Its Time To Seed The Earth

Updated: Jun 30 2002, 05:30am hrs
With rapid globalisation of the economy of most countries and an enlarging role for the private sector, one emerging concern which is receiving widespread attention pertains to the importance of corporate social responsibility. The activities of business and industry have major impacts on society, and while much can be achieved through effective legislation and regulation to ensure that societys interests are not compromised in the pursuit of profits for the shareholders of private enterprise, there is also a growing need for a realisation on the part of corporate leadership itself that societys interests have to be integrated with business objectives.

An oft-repeated cliche is that business cannot succeed in a society which fails. This, of course, represents the vista of an extreme situation, which in some sense conveys only the negative aspects of a corporation not serving its longer term interest. A more positive view would rest on the reality that doing good for society in a visible and clearly demonstrable manner would certainly enhance the success, even in a business sense, of private enterprise as well.

In the past several decades, business decisions, which looked purely at generating higher profits for the enterprise have succeeded in a narrow sense by imposing heavy externalities and costs on society. This has happened not only at the local level but today there is a substantial danger of this occurring at the global level as well.

The threat of climate change, for instance, has been created by increased concentration of greenhouse gases (GHGs) in the earths atmosphere, including carbon dioxide and methane. The bulk of this problem has arisen because of the burning of fossil fuels on an increasing scale since the start of the industrial revolution over a century and a half ago. If fossil fuels had been priced in a manner that reflected the global social cost of increased consumption, then perhaps the problem would not have arisen in the first place, because cleaner fuels would have been developed as well as technologies employed by which the concentration of carbon dioxide, and other GHGs, would not have reached harmful proportions.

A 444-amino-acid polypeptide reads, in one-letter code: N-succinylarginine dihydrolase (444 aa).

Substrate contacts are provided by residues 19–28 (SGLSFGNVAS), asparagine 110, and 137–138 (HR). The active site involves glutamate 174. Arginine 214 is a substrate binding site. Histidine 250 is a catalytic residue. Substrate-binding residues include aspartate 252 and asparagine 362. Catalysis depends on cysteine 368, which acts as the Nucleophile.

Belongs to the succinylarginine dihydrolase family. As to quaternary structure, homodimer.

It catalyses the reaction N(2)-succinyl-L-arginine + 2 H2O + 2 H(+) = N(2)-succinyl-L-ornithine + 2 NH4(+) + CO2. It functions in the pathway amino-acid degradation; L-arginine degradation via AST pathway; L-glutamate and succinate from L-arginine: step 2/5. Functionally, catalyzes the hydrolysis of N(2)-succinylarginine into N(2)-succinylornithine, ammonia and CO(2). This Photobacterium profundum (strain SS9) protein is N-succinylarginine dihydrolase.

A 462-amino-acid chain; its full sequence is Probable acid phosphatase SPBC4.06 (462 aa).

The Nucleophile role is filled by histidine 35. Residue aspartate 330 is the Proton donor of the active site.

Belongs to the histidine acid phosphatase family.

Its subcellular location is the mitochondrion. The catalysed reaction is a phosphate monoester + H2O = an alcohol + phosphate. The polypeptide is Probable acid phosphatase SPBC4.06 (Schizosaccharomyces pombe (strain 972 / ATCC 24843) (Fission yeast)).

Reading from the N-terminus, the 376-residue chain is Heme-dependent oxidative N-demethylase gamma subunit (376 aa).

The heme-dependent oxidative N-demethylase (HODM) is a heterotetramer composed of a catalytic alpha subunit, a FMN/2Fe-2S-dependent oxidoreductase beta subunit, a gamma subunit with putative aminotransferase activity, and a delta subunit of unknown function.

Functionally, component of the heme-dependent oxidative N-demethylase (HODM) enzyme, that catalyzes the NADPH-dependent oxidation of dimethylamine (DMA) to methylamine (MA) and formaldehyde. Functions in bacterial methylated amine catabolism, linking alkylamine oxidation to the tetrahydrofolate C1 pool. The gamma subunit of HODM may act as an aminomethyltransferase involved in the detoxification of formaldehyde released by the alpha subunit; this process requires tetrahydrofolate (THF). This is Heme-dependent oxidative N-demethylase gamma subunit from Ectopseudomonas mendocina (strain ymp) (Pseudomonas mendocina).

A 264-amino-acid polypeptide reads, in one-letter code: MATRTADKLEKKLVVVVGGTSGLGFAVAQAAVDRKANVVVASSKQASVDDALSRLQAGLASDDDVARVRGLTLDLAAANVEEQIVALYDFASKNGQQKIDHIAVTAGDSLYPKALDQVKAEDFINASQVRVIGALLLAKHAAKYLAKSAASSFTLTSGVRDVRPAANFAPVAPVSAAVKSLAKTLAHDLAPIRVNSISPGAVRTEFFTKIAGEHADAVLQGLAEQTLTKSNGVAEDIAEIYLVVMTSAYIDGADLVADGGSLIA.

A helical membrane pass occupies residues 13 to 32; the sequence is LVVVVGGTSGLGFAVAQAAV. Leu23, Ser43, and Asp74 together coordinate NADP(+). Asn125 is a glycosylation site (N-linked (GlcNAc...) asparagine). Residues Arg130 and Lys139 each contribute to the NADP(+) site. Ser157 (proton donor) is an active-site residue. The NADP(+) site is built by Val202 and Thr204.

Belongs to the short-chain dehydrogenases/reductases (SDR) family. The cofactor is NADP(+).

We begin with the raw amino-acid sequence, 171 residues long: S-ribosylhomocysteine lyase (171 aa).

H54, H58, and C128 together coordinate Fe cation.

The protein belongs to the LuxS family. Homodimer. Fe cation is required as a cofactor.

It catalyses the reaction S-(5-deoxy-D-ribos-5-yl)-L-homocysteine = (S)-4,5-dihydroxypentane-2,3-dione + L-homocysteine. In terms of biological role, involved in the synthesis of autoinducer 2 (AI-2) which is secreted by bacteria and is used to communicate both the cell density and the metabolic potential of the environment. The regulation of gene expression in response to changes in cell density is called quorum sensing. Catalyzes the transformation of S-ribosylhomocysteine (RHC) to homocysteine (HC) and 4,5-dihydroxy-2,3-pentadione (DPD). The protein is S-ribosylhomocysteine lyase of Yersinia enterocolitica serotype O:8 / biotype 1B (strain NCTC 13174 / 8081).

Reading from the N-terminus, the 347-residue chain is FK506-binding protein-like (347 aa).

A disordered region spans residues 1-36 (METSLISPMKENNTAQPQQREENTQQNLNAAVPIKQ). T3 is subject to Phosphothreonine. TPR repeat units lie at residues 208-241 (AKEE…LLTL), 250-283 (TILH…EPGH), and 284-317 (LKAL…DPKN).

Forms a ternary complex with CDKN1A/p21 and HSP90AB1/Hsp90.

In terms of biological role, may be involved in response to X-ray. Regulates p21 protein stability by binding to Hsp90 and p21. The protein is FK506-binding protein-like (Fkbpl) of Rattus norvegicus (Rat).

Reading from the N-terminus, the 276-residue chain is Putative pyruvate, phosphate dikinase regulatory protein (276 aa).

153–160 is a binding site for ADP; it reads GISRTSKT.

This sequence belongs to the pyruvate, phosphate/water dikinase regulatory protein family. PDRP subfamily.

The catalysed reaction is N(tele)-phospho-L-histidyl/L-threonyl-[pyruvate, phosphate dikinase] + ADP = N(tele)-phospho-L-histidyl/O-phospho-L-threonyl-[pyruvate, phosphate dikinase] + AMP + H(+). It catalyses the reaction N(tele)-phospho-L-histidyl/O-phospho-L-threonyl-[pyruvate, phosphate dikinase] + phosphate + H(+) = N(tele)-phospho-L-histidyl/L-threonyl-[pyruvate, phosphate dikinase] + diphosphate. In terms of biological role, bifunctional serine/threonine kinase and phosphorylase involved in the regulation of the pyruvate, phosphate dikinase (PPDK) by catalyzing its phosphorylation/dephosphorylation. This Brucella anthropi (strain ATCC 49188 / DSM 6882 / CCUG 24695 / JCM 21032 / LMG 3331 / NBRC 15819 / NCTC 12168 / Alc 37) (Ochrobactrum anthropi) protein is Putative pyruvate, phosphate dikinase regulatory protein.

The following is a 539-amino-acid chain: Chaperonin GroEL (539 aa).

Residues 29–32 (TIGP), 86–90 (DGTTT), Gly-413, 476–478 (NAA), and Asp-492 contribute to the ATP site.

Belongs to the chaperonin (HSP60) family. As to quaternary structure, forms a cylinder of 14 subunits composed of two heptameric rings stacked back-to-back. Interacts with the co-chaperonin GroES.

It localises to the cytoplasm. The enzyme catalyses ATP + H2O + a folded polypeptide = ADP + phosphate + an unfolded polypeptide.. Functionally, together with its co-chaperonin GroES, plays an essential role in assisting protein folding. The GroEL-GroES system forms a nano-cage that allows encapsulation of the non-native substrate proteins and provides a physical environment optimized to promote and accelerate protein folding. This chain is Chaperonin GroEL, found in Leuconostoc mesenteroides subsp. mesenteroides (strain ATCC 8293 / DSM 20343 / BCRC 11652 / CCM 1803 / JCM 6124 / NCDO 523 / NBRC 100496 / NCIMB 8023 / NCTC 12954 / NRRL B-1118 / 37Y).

To adjust prices now, when equipment, appliances, habits and business practices have been acquired on the basis of low fossil fuel prices, becomes a difficult undertaking, with substantial resistance from most sections of society. But corporations need to show courage and vision in taking actions that would mitigate emissions of GHGs, as indeed some companies are doing.

In todays world, any damage to society and its overall interests at the local or even at the global level will not remain unnoticed and unreported. Todays information systems will ensure that a problem caused by any corporate entity in any part of the world will become news in every other part of the world almost instantly. Hence, it is in the interest of corporate organisations themselves to assess the impacts of their actions on society, both positive and negative. With growing consciousness of the role of a modern corporation and its effects on society at large, a good image established through good actions by any corporate entity would, in some sense, represent an effective means of advertising its virtue in the eyes of society. A perception of a lack of such virtue would represent just the reverse. The success and staying power of a company would, therefore, come only from the ability of a corporate organisation to ensure that it attains a favourable image by pursuing acts that have a favourable impact on society.